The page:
08/12/2012 – Rape, abduction and trafficking must not be disguised as a customary practice

Rape, abduction and trafficking must not be disguised as a customary practice

ACDP concerned about new perversions Ukuthwala customs

KwaZulu-Natal, December 7, 2012 – The African Christian Democratic Party (ACDP) has identified a new trend – the perversion and twisting of the customary practice of Ukhuthwala – as an issue that needs to be addressed.

This is one of the 16 issues that the ACDP is tackling through its Vikiela (isiZulu: Protect) campaign, during the national 16 Days of Activism Against Woman and Child Abuse campaign.

This rite of passage is currently being abused by some men to justify abduction of young girls, often as young as 8 years old, and then rape, impregnate and force them into marriage. The party believes that the way Ukhuthwala is being practiced amounts to human trafficking, abduction and rape.

In the traditional version of Ukuthwala, if a young woman wants to marry a man her parents do not approve of, she would arrange to be “twala-ed”. The boy and his peers would pretend to abduct the girl and she would “cry crocodile tears”.

The boy then offers to pay iLobolo for her and the parents would agree to the marriage. There is to be no intercourse until the marriage is settled, and the girl is never forced to marry without her consent. The cultural practice of iLobolo, does not convey ownership of a woman, or give license for sale or mistreatment of that woman, but instead, is traditionally seen as a guarantee of good treatment of a wife, if the parents accept the marriage.

Several incidents have emerged in the Eastern Cape and KwaZulu-Natal, often perpetrated by men of 35 and older.  The ACDP believes that cultural practices have their rightful place, but they should not be in conflict with individual’s rights, or gender rights.

“The age gap, sexual history of the males and the coercive nature of this practice puts women and girls at risk of STDs, HIV/AIDS and various other risks,” said Jo-Ann Downs, ACDP chairman and MPL in KwaZulu-Natal. “This violates various levels of South African Law, and is not even practiced as it should be. These young girls are living in fear and are even missing school because they are scared to walk around in public.”

The Recognition of Customary Marriages Act of 1998 states that the spouse must be over the age of 18, and that both spouses must consent to the marriage.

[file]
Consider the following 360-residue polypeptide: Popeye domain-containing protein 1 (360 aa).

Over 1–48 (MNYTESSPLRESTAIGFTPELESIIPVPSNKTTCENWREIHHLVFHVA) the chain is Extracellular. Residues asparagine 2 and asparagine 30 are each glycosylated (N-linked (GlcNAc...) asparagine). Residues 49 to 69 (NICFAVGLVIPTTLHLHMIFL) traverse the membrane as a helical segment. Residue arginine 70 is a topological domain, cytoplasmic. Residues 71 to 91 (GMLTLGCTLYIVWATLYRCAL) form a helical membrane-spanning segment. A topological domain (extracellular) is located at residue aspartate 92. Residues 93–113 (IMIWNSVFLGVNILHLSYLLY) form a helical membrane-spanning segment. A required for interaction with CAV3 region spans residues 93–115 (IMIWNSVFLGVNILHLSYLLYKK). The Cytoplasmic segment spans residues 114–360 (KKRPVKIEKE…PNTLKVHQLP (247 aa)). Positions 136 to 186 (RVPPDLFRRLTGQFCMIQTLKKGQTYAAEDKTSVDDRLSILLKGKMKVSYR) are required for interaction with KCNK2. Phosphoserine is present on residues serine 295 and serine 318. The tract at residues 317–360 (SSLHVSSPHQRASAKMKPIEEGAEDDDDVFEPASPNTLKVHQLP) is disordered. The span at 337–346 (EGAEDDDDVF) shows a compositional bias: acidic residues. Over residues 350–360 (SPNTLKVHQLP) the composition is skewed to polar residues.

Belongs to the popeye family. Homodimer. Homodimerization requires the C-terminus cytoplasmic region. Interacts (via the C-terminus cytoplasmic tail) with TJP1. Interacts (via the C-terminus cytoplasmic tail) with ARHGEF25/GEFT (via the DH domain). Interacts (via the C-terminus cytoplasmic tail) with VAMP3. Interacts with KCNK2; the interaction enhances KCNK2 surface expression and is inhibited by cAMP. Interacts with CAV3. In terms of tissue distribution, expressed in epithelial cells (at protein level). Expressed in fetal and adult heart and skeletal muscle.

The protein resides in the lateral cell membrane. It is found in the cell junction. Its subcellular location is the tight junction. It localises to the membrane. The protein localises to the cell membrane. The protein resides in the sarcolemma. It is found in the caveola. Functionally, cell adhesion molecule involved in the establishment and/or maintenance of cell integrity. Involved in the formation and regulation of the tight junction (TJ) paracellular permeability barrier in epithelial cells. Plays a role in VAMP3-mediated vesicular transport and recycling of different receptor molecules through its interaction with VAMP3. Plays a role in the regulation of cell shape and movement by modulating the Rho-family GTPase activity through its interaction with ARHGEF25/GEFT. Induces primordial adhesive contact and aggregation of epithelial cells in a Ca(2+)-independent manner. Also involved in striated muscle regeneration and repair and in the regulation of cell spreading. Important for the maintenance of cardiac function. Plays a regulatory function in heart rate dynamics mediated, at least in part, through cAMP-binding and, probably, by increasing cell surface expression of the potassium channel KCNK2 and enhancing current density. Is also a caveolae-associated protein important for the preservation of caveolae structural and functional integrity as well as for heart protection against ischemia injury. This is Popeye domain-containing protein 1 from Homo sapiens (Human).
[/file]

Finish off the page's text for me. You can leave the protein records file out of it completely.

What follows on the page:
“The Constitution of South Africa also declares the right to dignity, freedom and security of the person,” said Downs. “Girls who are subjected to un-customary Ukhuthwala have these rights obliterated.”

The Children’s Act of 1998 also deems any behavior that facilitates the trafficking of children, illegal. “Kidnapping and then paying the family for the rape of a child constitutes trafficking and moreover, intercourse with a minor under the age of 16 is statutory rape.”

The ACDP is also concerned about young girls’ rights to education. “Those who are forced into marriage most often drop out of school, according to teachers and principals who have raised concern,” said Downs.

“What’s also worrying is that the young girls have no recourse, as they are bound by culture, compelled to silence, and when they run away, their families often send them back,” said Downs. “There have even been reports that some police in Lusikisiki in the Eastern Cape condone this practice.”

The Commission for Gender Equality (CGE) has reported that the various government departments, including the Prosecuting Authority and the Departments of Health, Traditional Affairs and Social Development, are not keeping any separate statistics, or reporting, or investigating this issue, which is becoming more frequent. However, the KwaZulu-Natal government has recently set up a task team to investigate this.

“Women have fought hard for the rights afforded to them in the constitution and in the law of South Africa,” said Downs. “The ACDP therefore calls upon the Government to enact these laws, by making sure that cases of unlawful abduction, rape, forced marriage, human trafficking and child abuse guised as Ukhuthwala be prosecuted under the relevant laws, and not ignored as cultural practice. The ACDP also calls on traditional leaders to condemn this practice, to preserve the dignity of culture, as it should be rightfully practiced.”

“The Traditional Courts Bill, which is questionable in terms of women’s rights and gender issues, could prove to be even more harmful in these cases,” Downs added.

 

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